With the new hardware, game design can finally get more versatile. To give developers an idea of what to expect with what's possible on the hardware, Nintendo is reportedly showing a one-level demonstration of Yoshi Story on the Game Boy Advance development station. That's right – the N64 game, not the SNES original Yoshi's Island, has been converted to the new portable hardware. According to sources, the game running on the small Advance screen looks fabulous, since the screen is tailored for the sprite resolution, and the hardware can handle all the sprite manipulation that the N64 can do – minus the filtering.
As further confirmation of the system capabilities, Ken Lobb, Nintendo's Manager of Product Acquisition and Development, told industry trade GameWEEK the "GBA won’t be able to do true 3D polygonal graphics, but it will be able to do spectacular-looking 2D games with multiple layers of parallax scrolling, super-sharp graphics and absolutely none of the blurring effects that are seen in today’s Game Boy games."
What's more, it looks like the system will also finally stray from the limiting two button, select and start button layout, offering a configuration more familiar to current Nintendo gamers: four action buttons, two shoulder buttons, a start and a select button – just like the Super NES control pad. And it sounds like game developers are happy with these new button additions. More buttons means more options. We were told by a Game Boy developer, "if the Game Boy Advance system has the SNES layout like I've heard, that's plenty for what I want to do."
Listen To This…
What about the sound hardware? The Game Boy Color system doesn't exactly have horsepower dedicated to pushing out quality audio, that's for sure. Sources have told us that this will be different with the Game Boy Advance. From what we've been able to uncover, expect music and sound effects that equal or rival the Super NES's superb soundchip. That means multi-channel digital sound and vibrant MIDI music, as compared to the scratchy, generic FM capabilities of the Game Boy and Game Boy Color. Sound engines have come a long way on the Game Boy system, and the Game Boy Advance will have newer sound capabilities that should wow your ears.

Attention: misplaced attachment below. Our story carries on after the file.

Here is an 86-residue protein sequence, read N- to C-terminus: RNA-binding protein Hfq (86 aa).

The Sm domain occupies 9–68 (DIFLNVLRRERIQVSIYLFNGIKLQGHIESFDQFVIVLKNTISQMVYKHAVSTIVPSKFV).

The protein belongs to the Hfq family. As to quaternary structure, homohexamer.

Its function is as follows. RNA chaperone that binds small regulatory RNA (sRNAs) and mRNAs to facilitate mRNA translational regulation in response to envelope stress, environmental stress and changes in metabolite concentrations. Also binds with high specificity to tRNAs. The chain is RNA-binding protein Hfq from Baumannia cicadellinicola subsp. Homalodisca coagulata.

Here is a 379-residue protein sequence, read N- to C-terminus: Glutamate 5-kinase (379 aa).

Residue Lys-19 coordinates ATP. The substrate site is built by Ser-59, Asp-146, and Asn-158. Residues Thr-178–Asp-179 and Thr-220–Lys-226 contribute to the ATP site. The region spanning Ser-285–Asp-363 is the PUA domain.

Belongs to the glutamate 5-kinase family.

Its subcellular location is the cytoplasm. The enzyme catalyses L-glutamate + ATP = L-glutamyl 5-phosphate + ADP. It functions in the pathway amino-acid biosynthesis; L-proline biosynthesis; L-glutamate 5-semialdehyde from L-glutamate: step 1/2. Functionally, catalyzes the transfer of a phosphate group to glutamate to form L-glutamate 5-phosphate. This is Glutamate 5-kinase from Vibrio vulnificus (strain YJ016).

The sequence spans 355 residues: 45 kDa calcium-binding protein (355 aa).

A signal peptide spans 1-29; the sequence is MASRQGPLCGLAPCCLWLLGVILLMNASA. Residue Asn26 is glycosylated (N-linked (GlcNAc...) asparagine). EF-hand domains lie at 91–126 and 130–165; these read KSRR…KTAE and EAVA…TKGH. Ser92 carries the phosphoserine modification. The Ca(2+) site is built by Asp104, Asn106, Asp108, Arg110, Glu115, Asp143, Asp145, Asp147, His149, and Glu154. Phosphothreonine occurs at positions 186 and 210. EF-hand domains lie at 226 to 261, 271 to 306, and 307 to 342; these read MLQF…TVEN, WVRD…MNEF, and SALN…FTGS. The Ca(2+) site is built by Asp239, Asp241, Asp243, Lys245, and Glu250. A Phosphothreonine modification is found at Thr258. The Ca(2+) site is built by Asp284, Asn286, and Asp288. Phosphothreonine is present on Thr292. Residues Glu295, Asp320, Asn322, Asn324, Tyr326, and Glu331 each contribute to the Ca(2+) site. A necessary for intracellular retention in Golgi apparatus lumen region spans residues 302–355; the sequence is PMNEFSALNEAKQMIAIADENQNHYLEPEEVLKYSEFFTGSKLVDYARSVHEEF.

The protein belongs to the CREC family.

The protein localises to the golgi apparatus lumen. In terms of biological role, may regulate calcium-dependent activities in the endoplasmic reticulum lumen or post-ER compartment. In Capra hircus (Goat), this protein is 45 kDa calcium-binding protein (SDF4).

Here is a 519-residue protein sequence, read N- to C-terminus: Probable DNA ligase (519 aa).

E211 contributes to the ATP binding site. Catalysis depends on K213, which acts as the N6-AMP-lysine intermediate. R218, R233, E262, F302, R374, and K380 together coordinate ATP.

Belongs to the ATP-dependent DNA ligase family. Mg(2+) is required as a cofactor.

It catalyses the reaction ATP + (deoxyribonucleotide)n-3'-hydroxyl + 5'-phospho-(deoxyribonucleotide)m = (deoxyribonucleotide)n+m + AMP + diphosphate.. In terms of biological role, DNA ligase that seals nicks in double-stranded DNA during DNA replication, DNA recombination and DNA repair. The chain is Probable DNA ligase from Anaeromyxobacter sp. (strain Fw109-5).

Another capability that Nintendo will not elaborate on is the Game Boy Advance's cellular phone and Dolphin connectivity. Built into the system is hardware to interface with cellular phones, giving the Game Boy Advance the ability to wirelessly connect to Game Boy Advance networks for multiplayer games and Internet features. The downside here is, this seems to be a feature that's tailored specifically for the Japanese market – in Japan, the cellphone market is more widespread than it is in the US, mainly because of the centralized population. Also, using cellphones is cheaper than using landline telephones in Japan. The cellphone market is so widespread that even teens and younger have their own phones. In the US, however, there are many different cellphone networks utilizing many different standards of phones. Some developers don't think this feature will fly in the US. "How many 10 year old kids do you think are going to have a cell phone? Maybe a flat rate from a cellphone company would be cool, but if not, forget it."
While this may sound like the definitive answer to what the Game Boy Advance is, keep in mind this: final Game Boy Advance development kits have not been distributed to US development houses yet. According to many anonymous sources, the kits are almost ready to go, and some teams are already gearing up art and design for when the kits hit their desks. It has been rumored that Nintendo Co. LTD, the Nintendo Japanese branch, has distributed kits to high profile publishers such as Konami and Capcom. According to sources, established Game Boy Color developers should be receiving their kits within two weeks time, before Game Developers Conference rolls around this March. Nintendo should at least have prototype units on display at the Electronic Entertainment Expo this May, and Nintendo Co. LTD. still plans on an August launch in Japan, with Nintendo of America following suit in November.